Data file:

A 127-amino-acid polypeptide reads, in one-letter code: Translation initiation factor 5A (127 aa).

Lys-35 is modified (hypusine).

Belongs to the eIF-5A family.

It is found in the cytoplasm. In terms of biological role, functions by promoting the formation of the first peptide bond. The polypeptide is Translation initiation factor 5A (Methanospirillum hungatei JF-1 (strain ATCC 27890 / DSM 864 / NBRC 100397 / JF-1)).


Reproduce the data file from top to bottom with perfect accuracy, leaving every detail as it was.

A 127-amino-acid polypeptide reads, in one-letter code: Translation initiation factor 5A (127 aa).

Lys-35 is modified (hypusine).

Belongs to the eIF-5A family.

It is found in the cytoplasm. In terms of biological role, functions by promoting the formation of the first peptide bond. The polypeptide is Translation initiation factor 5A (Methanospirillum hungatei JF-1 (strain ATCC 27890 / DSM 864 / NBRC 100397 / JF-1)).